As you are probably well aware, ransomware is one of the most widespread forms of malware out there and one of the most difficult to fight. This is true because of the obscene profits hackers make from it and because those profits are incredibly difficult to trace. If you aren’t quite sure how ransomware works, it’s really pretty simple: the malware encrypts certain files on your computer, making them inaccessible for you. Then you are prompted to pay ransom (fee, charge, fine – whatever term the hackers may use in the specific case) in return for the decryption keys, so you can decode your files. That ransom is typically requested to be paid in Bitcoins or other cryptocurrencies, which are notorious for being hard to track down.
Every year the number of new, unique ransomware samples increases in a near-geometrical progression – that is a staggering amount of viruses traveling the web, making the Internet a more and more dangerous place. This doesn’t mean, however, that you should browse the web in fear for the safety of your computer and the information stored on it. With this article we aim to provide you with enough knowledge about ransomware, for you to be able to effectively protect yourself from it infecting your PC. Once you understand the fundamental principles of its distribution, you will be able to easily avoid getting entangled with this type of virus.
In most cases ransomware needs a ‘little helper’ to let it into your computer – a Trojan Horse virus. These are even more common than ransomware and in most cases they are sent via email. These emails can be straight up spam and should be easy to identify as such (advertising, promotional material, etc.), or they can have a more sophisticated disguise. In some cases cyber criminals have gone as far as to try and imitate gas or water companies, who are reaching out to you in regards of a bill they’ve attached to the email. In other cases it may be a bill for some online service, or a product you purchased via some popular website. Whichever it is, they will all have one thing in common: either an attached file or a link they’re asking you to follow. Even if the file is something as seemingly harmless as a Word or PDF document, it can still be infected with a Trojan, and the second you open it – it will proceed to download the ransomware. The same goes for the hyperlink (if present). Therefore, if you have already opened the email, but are unsure whether to trust it, it’s best to write the sender a new email asking to confirm the contents of the email. Better yet, if the email poses as an existing company, use the contact form for the company to request confirmation. Better safe than sorry.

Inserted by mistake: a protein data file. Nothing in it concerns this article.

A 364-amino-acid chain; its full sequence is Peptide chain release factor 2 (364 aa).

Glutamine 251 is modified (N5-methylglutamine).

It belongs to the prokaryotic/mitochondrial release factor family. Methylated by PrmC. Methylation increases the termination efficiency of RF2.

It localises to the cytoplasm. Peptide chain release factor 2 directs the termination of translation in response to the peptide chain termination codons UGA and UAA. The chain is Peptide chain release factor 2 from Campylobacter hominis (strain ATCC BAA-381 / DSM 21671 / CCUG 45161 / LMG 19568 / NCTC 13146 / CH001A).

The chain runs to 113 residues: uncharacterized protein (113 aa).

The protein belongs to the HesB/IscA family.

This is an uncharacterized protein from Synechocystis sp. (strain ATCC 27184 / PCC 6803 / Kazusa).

Another very common distribution method is program bundling. It involves the practice of hiding the ransomware (or Trojan ) within some other program, which you would willingly seek out and download. Typically this would be some freeware, or even a cracked program or pirate copies of something. And since these are more often than not located on various open source download platforms or torrent sites, these should be the places to avoid. Unfortunately, this is the reality and if you choose to download content from pages like these, you will always be exposing yourself to real danger.
One more effective way for ransomware to infect your PC is through malvertisements. These are basically fake ads, which automatically lead the virus into your system. They too are found on pages like the ones described above, but may also appear as pop-up windows or might even re-direct you to a new page entirely. Either way, it is vital that you avoid clicking on any of these, because the risk of infection is very real. In case of a pop-up or page re-direct, simply close the window without touching anything else.
It should by far go without saying that your computer’s safety largely depends on the security system installed – the antivirus program. It is up to you to choose a proven, well-established antivirus that will be running at all times on your PC. You can also consider using its browser add-on, which most antiviruses have, as this will ensure a safer browsing experience and will help block threats. In addition to your antivirus (which is the bare minimum and an absolute must-have), you might want to consider taking your safety to the next level and installing an anti-malware program. There is a wide choice of these available on the market – both free and paid – and it will greatly enhance your security, as this program specifically focuses on recognizing and blocking malware of all sorts. And, as pointed out earlier, since ransomware is among the most common instances of malware out there, it is a top priority for these types of software.